To prove this principle, Rebull and her team turned to Spitzer for help. Launched in August of 2003, the infrared observatory is an expert at finding the swirling disks around stars, because dust in the disks is heated by starlight and glows at infrared wavelengths.

The team used Spitzer to observe nearly 500 young stars in the Orion nebula. They divided the stars into slow spinners and fast spinners, and determined that the slow spinners are five times more likely to have disks than the fast ones.

"We can now say that disks play some kind of role in slowing down stars in at least one region, but there could be a host of other factors operating in tandem. And stars might behave differently in different environments," Rebull said.

Other factors that contribute to a star's winding down over longer periods of time include stellar winds and possibly full-grown planets.

If planet-forming disks slow down stars, does that mean stars with planets spin more slowly than stars without planets? Not necessarily, according to Rebull, who said slowly spinning stars might simply take more time than other stars to clear their disks and develop planets. Such late-blooming stars would, in effect, give their disks more time to put on the brakes and slow them down.

Ultimately, the question of how a star's rotation rate is related to its ability to support planets will fall to planet hunters. So far, all known planets in the universe circle stars that turn around lazily. Our sun is considered a slowpoke, currently plodding along at a rate of one revolution every 28 days. And, due to limits in technology, planet hunters have not been able to find any extrasolar planets around zippy stars.

"We'll have to use different tools for detecting planets around rapidly spinning stars, such as next-generation ground and space telescopes," said Dr. Steve Strom, an astronomer at the National Optical Astronomy Observatory, Tucson, Ariz.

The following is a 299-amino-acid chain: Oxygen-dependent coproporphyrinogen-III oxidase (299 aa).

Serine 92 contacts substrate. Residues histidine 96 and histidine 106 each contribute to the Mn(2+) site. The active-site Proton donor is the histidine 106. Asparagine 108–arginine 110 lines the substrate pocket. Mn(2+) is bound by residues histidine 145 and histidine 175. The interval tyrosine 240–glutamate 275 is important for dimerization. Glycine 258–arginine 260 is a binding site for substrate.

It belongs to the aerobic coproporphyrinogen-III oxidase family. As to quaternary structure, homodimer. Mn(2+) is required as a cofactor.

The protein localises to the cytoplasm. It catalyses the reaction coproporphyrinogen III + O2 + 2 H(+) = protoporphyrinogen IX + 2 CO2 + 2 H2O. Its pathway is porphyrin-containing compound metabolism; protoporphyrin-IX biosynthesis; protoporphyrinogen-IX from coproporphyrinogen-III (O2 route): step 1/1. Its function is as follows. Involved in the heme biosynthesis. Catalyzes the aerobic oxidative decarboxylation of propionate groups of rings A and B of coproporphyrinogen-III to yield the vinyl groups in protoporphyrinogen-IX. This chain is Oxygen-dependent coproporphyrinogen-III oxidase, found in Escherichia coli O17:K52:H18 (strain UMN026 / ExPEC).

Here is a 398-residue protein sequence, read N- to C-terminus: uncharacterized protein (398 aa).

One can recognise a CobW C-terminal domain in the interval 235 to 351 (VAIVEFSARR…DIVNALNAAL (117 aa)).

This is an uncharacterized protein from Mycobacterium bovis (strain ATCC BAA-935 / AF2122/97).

Other members of Rebull's team include Drs. John Stauffer of the Spitzer Science Center; S. Thomas Megeath at the University of Toledo, Ohio; and Joseph Hora and Lee Hartmann of the Harvard-Smithsonian Center for Astrophysics, Cambridge, Mass. Hartmann is also affiliated with the University of Michigan, Ann Arbor.



SOURCE: SPACEFLIGHTNOW.COM
 


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New definition would add 3 "planets" to Solar System
ASTRONOMICAL UNION NEWS RELEASE
Posted: August 16, 2006

The world's astronomers, under the auspices of the International Astronomical Union (IAU), have concluded two years of work defining the difference between "planets" and the smaller "solar system bodies" such as comets and asteroids. If the definition is approved by the astronomers gathered 14-25 August 2006 at the IAU General Assembly in Prague, our Solar System will include 12 planets, with more to come: eight classical planets that dominate the system, three planets in a new and growing category of "plutons" - Pluto-like objects - and Ceres. Pluto remains a planet and is the prototype for the new category of "plutons."




If the definition is approved by the astronomers gathered at the IAU
 General Assembly in Prague, our Solar System will consist of 12
planets: Mercury, Venus, Earth, Mars, Ceres, Jupiter, Saturn,
Uranus, Neptune, Pluto, Charon and 2003 UB313. The three new
proposed planets are Ceres, Charon (Pluto's companion) and 2003
UB313. Credit: The International Astronomical Union/Martin Kornmesser




With the advent of powerful new telescopes on the ground and in space, planetary astronomy has gone though an exciting development over the past decade. For thousands of years very little was known about the planets other than they were objects that moved in the sky with respect to the background of fixed stars. In fact the word "planet" comes from the Greek word for "wanderer". But today hosts of newly discovered large objects in the outer regions of our Solar System present a challenge to our historically based definition of a "planet".

At first glance one should think that it is easy to define what a planet is - a large and round body. On second thought difficulties arise, as one could ask "where is the lower limit?" - how large, and how round should an asteroid be before it becomes a planet - as well as "where is the upper limit?" - how large can a planet be before it becomes a brown dwarf or a star?

IAU President Ron Ekers explains the rational behind a planet definition: "Modern science provides much more knowledge than the simple fact that objects orbiting the Sun appear to move with respect to the background of fixed stars. For example, recent new discoveries have been made of objects in the outer regions of our Solar System that have sizes comparable to and larger than Pluto. These discoveries have rightfully called into question whether or not they should be considered as new ‘planets.' "